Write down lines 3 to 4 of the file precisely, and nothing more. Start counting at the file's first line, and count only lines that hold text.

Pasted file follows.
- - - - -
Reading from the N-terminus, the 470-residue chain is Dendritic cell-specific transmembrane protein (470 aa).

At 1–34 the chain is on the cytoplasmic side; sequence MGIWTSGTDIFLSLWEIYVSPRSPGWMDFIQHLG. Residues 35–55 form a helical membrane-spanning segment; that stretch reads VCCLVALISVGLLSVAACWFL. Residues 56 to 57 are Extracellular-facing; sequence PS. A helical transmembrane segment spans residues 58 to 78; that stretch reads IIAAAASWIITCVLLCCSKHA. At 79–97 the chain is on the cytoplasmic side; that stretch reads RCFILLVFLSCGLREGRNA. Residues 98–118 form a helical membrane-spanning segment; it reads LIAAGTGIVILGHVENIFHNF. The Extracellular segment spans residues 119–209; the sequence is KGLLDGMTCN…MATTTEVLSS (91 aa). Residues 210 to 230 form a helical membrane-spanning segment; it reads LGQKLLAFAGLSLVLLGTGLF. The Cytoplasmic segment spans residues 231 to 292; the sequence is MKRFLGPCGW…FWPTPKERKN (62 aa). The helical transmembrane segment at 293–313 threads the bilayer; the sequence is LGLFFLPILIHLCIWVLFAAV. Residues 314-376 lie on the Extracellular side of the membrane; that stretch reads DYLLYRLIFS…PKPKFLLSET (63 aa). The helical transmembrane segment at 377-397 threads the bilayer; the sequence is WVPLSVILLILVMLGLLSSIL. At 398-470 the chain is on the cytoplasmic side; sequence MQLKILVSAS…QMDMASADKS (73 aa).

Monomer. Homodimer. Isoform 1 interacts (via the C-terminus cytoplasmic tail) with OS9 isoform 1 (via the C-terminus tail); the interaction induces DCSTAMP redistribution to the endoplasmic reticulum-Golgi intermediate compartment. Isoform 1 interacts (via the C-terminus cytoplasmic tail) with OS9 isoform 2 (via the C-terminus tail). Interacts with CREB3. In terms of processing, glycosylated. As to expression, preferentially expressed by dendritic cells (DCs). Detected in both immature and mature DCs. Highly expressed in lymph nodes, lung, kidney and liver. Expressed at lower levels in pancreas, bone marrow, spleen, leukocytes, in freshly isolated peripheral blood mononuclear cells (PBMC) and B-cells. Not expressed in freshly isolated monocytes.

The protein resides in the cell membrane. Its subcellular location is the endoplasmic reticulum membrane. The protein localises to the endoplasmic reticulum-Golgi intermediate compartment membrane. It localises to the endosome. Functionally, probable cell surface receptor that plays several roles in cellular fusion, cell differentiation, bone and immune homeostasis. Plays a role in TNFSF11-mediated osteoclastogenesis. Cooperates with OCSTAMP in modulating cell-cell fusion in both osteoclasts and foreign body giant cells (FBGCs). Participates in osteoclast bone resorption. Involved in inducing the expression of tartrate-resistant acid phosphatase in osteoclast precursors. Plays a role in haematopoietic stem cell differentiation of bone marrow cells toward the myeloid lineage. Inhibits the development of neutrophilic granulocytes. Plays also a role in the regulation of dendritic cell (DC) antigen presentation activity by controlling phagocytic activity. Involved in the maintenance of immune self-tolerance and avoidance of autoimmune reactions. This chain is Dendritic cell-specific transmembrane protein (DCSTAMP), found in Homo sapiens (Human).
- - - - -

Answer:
Monomer. Homodimer. Isoform 1 interacts (via the C-terminus cytoplasmic tail) with OS9 isoform 1 (via the C-terminus tail); the interaction induces DCSTAMP redistribution to the endoplasmic reticulum-Golgi intermediate compartment. Isoform 1 interacts (via the C-terminus cytoplasmic tail) with OS9 isoform 2 (via the C-terminus tail). Interacts with CREB3. In terms of processing, glycosylated. As to expression, preferentially expressed by dendritic cells (DCs). Detected in both immature and mature DCs. Highly expressed in lymph nodes, lung, kidney and liver. Expressed at lower levels in pancreas, bone marrow, spleen, leukocytes, in freshly isolated peripheral blood mononuclear cells (PBMC) and B-cells. Not expressed in freshly isolated monocytes.

The protein resides in the cell membrane. Its subcellular location is the endoplasmic reticulum membrane. The protein localises to the endoplasmic reticulum-Golgi intermediate compartment membrane. It localises to the endosome. Functionally, probable cell surface receptor that plays several roles in cellular fusion, cell differentiation, bone and immune homeostasis. Plays a role in TNFSF11-mediated osteoclastogenesis. Cooperates with OCSTAMP in modulating cell-cell fusion in both osteoclasts and foreign body giant cells (FBGCs). Participates in osteoclast bone resorption. Involved in inducing the expression of tartrate-resistant acid phosphatase in osteoclast precursors. Plays a role in haematopoietic stem cell differentiation of bone marrow cells toward the myeloid lineage. Inhibits the development of neutrophilic granulocytes. Plays also a role in the regulation of dendritic cell (DC) antigen presentation activity by controlling phagocytic activity. Involved in the maintenance of immune self-tolerance and avoidance of autoimmune reactions. This chain is Dendritic cell-specific transmembrane protein (DCSTAMP), found in Homo sapiens (Human).